Business unease about the connection between the global economic climate, regional and local political stability, and market volatility, linked to employment trends that anticipate a reduction in permanent or core staff and a drive towards cost-savings through subcontracting, outsourcing and casualisation, do not paint an overly optimistic picture of sectoral intent to invest in training and development.
Workplace culture futures
Shifts to a ‘low-risk’ workplace culture are predicted, and attributed to the increasing routinisation and standardisation of work arising from mechanisation, automation and digitalisation.
Sound technical vocabulary to talk about work, and the capacity for ongoing self-education and training to remain up-to-date, will contribute significantly to what counts as future ‘technical competence’.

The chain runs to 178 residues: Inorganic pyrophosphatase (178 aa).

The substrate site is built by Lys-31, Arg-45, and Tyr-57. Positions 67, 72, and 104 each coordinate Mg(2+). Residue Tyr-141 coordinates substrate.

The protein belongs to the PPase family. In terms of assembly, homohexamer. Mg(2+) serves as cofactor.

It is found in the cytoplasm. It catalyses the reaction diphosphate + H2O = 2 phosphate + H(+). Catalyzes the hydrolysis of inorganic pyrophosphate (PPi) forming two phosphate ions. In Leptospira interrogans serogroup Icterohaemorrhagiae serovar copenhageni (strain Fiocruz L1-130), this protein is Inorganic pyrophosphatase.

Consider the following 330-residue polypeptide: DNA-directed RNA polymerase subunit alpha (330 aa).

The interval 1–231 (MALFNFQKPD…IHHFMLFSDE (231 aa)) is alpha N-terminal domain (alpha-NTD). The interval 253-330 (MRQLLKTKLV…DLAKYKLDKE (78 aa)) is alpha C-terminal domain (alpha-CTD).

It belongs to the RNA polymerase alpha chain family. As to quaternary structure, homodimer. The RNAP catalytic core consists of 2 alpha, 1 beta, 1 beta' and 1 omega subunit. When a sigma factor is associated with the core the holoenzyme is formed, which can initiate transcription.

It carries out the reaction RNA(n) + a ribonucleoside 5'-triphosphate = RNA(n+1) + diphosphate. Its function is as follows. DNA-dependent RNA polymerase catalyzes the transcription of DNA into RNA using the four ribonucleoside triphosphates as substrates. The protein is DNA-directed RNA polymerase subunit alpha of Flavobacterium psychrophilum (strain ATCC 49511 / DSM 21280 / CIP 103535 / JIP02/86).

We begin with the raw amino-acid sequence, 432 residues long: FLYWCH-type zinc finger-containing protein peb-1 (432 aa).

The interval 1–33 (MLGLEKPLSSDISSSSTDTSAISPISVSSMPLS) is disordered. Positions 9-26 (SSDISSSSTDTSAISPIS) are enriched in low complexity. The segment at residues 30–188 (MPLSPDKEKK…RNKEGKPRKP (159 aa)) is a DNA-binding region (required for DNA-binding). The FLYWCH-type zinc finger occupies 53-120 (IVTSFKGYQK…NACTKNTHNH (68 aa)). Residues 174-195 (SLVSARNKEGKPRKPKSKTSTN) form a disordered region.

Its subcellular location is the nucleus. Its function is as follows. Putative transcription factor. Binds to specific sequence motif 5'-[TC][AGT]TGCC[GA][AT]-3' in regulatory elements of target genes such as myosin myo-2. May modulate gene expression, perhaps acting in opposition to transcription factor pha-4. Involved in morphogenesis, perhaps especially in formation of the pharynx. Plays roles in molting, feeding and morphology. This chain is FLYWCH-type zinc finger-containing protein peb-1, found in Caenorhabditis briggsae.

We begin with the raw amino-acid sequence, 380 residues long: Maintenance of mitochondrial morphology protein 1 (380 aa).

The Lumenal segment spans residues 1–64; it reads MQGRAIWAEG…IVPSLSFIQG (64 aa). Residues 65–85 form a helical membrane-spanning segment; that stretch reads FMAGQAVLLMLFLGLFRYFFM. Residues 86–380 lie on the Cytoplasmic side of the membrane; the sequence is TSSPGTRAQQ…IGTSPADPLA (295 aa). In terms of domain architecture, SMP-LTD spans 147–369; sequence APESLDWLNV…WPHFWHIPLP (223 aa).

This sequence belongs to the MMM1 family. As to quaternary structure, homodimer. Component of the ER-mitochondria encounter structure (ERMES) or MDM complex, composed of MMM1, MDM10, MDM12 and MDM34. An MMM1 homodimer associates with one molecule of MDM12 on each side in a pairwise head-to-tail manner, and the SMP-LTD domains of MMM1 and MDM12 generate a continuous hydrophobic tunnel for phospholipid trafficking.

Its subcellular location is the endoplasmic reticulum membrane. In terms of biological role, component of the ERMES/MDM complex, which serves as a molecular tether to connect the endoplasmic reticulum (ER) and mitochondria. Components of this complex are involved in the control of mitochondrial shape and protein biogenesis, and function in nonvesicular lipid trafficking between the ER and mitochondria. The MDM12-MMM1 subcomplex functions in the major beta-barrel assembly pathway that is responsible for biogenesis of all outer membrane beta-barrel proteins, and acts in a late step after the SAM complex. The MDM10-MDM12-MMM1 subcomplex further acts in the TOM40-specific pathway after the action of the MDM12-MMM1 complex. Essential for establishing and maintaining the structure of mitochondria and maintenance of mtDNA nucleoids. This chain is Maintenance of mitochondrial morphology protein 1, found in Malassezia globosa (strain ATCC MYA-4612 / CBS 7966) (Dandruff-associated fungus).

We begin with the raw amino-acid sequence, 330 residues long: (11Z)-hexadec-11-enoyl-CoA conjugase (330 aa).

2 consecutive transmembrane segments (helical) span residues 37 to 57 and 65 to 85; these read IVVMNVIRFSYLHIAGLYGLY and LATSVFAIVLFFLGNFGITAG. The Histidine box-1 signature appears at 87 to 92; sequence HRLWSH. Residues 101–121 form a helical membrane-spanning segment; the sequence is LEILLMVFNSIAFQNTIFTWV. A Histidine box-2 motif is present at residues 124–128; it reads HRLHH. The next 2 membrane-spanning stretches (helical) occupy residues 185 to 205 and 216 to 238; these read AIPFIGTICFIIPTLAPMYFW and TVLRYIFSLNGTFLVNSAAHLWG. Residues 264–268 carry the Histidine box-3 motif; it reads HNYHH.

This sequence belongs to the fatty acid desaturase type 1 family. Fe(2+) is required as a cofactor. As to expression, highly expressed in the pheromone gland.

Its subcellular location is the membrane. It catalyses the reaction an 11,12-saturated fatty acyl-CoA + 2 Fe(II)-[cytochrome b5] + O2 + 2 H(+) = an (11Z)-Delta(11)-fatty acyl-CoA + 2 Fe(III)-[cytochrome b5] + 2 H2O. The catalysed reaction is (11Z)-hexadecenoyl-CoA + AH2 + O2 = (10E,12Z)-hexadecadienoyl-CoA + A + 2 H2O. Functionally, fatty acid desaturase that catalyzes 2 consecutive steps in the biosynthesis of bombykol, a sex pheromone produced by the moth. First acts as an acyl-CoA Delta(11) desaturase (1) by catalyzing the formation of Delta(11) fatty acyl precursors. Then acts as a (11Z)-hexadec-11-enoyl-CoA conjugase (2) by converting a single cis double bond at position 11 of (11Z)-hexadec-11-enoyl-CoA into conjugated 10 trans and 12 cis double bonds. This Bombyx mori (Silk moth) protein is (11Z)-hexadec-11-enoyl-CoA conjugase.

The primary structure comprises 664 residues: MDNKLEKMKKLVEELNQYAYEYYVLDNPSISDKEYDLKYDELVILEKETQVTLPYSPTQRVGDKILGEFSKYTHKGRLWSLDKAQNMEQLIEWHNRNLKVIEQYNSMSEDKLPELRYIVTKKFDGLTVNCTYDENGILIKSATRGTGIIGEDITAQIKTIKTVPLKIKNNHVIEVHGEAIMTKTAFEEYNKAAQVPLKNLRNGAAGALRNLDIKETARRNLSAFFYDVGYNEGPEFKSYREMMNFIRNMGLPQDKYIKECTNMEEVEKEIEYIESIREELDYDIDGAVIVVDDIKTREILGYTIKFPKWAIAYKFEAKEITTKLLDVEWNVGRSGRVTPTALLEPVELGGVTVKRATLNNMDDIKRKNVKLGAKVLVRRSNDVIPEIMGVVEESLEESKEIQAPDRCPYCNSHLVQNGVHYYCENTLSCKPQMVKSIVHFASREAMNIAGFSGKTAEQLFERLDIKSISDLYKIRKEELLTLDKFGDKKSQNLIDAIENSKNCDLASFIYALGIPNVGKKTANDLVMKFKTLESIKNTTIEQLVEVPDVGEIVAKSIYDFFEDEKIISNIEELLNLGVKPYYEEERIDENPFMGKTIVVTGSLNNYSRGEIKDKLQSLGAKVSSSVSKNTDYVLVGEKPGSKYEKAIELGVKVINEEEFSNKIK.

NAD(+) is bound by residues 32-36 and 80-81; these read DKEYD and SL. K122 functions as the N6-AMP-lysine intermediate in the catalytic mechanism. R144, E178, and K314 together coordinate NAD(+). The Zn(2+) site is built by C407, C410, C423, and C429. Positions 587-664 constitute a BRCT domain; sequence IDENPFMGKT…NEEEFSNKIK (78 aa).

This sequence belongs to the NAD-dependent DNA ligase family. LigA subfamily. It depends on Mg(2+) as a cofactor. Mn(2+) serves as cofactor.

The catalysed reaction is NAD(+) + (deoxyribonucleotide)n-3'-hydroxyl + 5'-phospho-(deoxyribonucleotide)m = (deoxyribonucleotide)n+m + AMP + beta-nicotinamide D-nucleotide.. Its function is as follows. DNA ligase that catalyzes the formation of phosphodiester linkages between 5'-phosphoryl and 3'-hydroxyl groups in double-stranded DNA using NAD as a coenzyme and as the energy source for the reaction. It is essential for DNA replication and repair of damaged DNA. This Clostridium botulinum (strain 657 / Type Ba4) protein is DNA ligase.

Two opposing work change trends are found: a shift towards predictable standardised work and a shift towards predictable risk work. Because sectors and workplaces can only either move in one direction, or display both trends simultaneously, both up-skilling and down-skilling of the work of artisans and technicians can be found.
The implications for training are that different levels and types of apprenticeships will be required to serve the simultaneous coexistence of ‘high- risk’ and ‘low-risk’ work.
On-the-job training and informal learning remain the dominant modes of education and training, with supplier-provided training on specific equipment or technology identified as a growing practice.
Formally registered and recognised short courses will need a definite space and integrity of their own, and could provide the narrower skills base required in routinised and highly standardised work environments.
The research shows how an understanding of labour process variations and their impact on the nature of intermediate-level work provides a solid basis for supply-side planning, which does not take an ‘imaginary curriculum’ as a starting point but refers to actual work processes and their differences in large and small enterprises.
Authors: Dr Angelique Wildschut, senior research specialist and Gerard Ralphs, LMIP Communications, Education and Skills Development (ESD).
The full report, Gamble, J, Work and Qualifications Futures for Artisans and Technicians is available on www.lmip.org.za